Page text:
Sea Turtle Refuge in Akumal Quintana Roo, Mexico
They use the beaches, grasslands, and reefs as nesting sites, feeding, breeding, and growing areas.
gets its name from these phenomena “The Place of Turtles” in Maya. Sustainable use of our natural resources is one of our main challenges in Akumal. We are working to increase environmental awareness in the community, of the importance of habitat and species protection, and wise use. Our main goal is the conservation of the coastal marine ecosystems and the species that inhabit them, especially the sea turtles. Therefore, it is necessary to establish official protection on Akumal’s marine environment.Centro Ecológico Akumal (CEA), with the Akumal Development Council, local hotels and businesses and marine tourism operators, the National Protected Areas Commission (CONANP) and the Port Captain, along with the support of the Mexican Center for Environmental Law (CEMDA), has worked over the past several years to develop a local management program for the bays, and has recently initiated a process with the Wildlife Agency of the Ministry of the Environment to establish a Sea Turtle Refuge in Akumal, co-managed with the community, through its local environmental organization – Centro Ecológico Akumal.
To be a success, this initiative will require improved public awareness-raising, coordination of local committees to manage each of the bays making up Akumal, as well as cooperation and participation from everyone. Through both the management program and an established sea turtle refuge, we will be much closer to ensuring the economic and environmental future of Akumal.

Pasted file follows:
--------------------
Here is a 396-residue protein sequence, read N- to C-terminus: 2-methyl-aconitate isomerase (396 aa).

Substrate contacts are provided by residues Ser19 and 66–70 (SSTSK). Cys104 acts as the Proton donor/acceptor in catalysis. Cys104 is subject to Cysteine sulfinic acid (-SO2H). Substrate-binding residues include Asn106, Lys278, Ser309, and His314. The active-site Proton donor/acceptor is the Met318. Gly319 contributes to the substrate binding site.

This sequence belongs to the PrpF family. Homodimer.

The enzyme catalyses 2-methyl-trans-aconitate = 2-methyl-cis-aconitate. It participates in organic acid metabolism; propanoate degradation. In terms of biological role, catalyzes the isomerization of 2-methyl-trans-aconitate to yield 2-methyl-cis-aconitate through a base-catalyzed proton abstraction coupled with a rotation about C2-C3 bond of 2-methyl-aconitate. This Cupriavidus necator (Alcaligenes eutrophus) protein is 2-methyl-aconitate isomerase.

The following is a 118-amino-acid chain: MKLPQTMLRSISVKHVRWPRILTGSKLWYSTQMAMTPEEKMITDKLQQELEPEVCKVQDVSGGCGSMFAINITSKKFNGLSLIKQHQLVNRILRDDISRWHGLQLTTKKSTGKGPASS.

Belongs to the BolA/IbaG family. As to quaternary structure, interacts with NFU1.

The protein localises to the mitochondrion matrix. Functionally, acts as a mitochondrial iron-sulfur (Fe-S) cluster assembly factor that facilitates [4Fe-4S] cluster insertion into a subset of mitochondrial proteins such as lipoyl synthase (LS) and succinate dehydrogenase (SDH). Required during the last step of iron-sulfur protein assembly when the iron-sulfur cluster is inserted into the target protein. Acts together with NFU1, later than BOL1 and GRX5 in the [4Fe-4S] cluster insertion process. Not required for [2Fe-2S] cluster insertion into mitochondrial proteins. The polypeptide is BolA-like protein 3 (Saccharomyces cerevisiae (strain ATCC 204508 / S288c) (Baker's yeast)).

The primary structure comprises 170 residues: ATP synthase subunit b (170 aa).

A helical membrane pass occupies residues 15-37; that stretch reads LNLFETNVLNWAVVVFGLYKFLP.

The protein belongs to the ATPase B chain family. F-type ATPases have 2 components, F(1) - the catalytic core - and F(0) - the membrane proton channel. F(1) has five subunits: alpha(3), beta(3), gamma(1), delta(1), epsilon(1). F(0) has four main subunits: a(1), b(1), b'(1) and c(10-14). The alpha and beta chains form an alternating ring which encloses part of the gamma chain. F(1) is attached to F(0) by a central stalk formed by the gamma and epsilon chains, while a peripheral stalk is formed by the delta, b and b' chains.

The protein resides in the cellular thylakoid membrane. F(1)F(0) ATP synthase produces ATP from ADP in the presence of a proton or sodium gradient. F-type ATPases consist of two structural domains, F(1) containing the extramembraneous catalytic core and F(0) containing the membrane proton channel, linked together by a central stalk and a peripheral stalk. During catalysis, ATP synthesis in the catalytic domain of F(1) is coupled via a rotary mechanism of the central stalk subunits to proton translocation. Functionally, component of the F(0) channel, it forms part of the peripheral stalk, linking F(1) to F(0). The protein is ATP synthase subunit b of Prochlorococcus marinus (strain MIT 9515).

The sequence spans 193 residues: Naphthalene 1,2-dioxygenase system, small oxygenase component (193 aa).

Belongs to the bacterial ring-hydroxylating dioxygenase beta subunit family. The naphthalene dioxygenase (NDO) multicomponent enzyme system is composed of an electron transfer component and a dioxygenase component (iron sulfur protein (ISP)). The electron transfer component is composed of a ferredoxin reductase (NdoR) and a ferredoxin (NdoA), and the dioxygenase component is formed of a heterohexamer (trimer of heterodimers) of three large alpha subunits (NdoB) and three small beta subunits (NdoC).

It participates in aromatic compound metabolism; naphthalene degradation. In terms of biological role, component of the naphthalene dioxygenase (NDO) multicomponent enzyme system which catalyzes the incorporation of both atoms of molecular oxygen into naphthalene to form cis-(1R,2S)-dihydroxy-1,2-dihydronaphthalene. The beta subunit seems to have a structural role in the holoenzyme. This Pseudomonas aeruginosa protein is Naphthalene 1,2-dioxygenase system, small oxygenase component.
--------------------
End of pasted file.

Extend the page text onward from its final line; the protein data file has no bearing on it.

In Mexico, the use and possession of sea turtles are prohibited by law, under the endangered species laws and there is no program that permits the extractive use of turtles regularly. Any removal of the species must be justified and only with official permission. In 1994, sea turtles were placed under special protection status as a species at risk of extinction. For more than two decades, the protection measures have been focused on activities related to the turtles’ reproductive cycle, particularly with nesting sites.
Sea Turtle Protection Program
In 1993, CEA began its conservation activities and operates its sea turtle protection program through permission from the Wildlife Agency, focusing on protecting the nesting populations of loggerhead and green turtle. This has included research on nesting and hatchling information.
The average number of nests in Akumal, from seven years of data, is at least 180 per season, demonstrating the importance of this destination as a feeding, reproduction and breeding area.